Apr 30, 2024 - Politics

Colorado governor goes from instigator to mediator on oil and gas issues

Photo illustration of Colorado Gov. Jared Polis with lines radiating from him.

Photo Illustration: Brendan Lynch/Axios; Photo: Aaron Ontiveroz/The Denver Post via Getty Images

Ten years ago, then-Congressman Jared Polis backed two statewide ballot measures that could have crippled the oil and gas industry.

Now governor, Polis engineered a deal this week to prevent like-minded restrictions on fossil fuel production from becoming law in the near term, saying the proposals "would take Colorado in the wrong direction."

Why it matters: The political one-eighty demonstrates Polis' more moderate approach as the state's leader and the influence of the oil and gas industry at the Capitol.

Driving the news: The new deal negotiated by the governor's office averts a ballot showdown between environmentalists and oil and gas companies as both advanced competing ballot measures for November.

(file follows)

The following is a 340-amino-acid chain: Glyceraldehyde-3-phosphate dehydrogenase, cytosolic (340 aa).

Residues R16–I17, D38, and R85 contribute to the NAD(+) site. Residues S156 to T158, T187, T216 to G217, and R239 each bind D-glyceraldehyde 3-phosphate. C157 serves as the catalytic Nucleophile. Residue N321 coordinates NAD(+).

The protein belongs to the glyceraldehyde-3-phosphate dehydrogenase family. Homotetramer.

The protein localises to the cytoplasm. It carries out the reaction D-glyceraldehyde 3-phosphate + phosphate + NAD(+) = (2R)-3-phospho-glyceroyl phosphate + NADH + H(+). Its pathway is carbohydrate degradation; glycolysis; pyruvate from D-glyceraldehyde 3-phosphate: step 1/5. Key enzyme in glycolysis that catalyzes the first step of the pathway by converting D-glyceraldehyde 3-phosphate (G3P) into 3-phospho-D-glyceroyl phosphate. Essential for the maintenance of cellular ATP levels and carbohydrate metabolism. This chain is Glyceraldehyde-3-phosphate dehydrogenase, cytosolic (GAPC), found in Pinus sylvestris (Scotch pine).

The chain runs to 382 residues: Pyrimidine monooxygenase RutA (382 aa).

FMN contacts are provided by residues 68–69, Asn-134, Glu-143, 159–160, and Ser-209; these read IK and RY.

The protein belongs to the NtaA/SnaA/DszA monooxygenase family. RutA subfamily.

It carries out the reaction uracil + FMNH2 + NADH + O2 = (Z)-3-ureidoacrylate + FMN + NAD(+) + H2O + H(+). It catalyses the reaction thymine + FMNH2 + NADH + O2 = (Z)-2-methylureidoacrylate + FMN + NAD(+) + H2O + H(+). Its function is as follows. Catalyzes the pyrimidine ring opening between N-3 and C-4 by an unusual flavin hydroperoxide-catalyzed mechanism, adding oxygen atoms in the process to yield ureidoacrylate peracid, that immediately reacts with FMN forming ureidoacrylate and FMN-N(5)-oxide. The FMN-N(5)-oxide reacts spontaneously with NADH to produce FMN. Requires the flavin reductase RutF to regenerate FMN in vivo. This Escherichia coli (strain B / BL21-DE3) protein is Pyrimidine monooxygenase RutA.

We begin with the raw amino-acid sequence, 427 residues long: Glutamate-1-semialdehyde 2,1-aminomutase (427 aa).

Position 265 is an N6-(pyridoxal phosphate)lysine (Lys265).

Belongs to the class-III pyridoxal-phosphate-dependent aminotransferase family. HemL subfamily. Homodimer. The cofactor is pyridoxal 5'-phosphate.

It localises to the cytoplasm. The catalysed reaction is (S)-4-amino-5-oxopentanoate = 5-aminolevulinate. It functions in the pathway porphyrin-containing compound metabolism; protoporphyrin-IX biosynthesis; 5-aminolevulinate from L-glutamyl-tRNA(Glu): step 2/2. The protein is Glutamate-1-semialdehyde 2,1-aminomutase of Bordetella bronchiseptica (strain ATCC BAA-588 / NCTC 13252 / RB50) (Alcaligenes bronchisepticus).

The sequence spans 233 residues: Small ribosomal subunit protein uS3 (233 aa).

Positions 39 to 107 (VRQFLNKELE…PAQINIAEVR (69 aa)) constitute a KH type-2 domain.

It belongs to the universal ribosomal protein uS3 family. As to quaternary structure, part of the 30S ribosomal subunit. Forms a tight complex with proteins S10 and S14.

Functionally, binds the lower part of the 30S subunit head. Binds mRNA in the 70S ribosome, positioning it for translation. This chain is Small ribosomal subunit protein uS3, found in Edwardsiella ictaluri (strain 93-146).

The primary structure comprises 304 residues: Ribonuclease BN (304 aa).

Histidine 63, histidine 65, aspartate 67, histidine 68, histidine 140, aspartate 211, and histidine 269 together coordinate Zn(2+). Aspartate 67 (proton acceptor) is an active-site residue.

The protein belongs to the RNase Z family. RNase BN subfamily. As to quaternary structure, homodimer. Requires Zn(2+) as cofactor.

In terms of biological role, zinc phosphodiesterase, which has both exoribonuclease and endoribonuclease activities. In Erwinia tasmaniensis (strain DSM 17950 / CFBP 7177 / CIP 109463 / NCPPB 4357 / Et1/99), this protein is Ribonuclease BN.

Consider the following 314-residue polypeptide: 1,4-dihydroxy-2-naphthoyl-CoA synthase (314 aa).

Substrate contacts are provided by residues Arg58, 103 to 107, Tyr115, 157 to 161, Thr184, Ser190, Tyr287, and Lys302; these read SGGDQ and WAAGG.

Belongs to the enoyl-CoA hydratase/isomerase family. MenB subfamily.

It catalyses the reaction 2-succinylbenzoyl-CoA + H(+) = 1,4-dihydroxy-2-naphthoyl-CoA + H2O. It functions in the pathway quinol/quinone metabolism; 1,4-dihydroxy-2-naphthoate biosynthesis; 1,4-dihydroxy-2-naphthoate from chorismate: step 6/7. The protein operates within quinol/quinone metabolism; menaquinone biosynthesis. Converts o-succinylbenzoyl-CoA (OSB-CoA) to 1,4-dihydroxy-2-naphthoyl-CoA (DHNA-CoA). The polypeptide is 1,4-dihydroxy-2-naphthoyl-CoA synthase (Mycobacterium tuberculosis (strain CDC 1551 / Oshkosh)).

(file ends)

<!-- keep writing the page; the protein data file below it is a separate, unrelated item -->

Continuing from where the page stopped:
• Instead, both sides agreed to support two new bills set for introduction Tuesday that would tighten the state's air quality rules by capping leaking wells and setting new emission reduction targets.
  • The second element would impose a new fee on a barrel of oil to generate $138 million for various priorities, including transportation and public lands.

Inside the room: What the oil and gas industry gets from the truce is a temporary moratorium on new ballot measures or laws restricting fossil fuel production — the stability the industry needs to draw outside investment. Chevron, Civitas and Occidental were part of the negotiations.

Democrats and environmentalists stand down but claim a win because the industry won't pursue a ballot measure that would roll back current laws.

  • In particular, oil and gas advocates planned to push a measure to prohibit restrictions on the use of natural gas appliances that appeared likely to pass.

Yes, but: This isn't a long-term solution. The truce will last just three years, Axios Denver has learned.

The big picture: A similar compromise is what made Polis stand down in 2014 and not push tougher rules on oil and gas.

  • In between, other deals helped maintain the status quo or inch forward on the environment, but the conflicts continue to emerge as environmentalists push for a fossil fuel-free future and the industry fights for survival.
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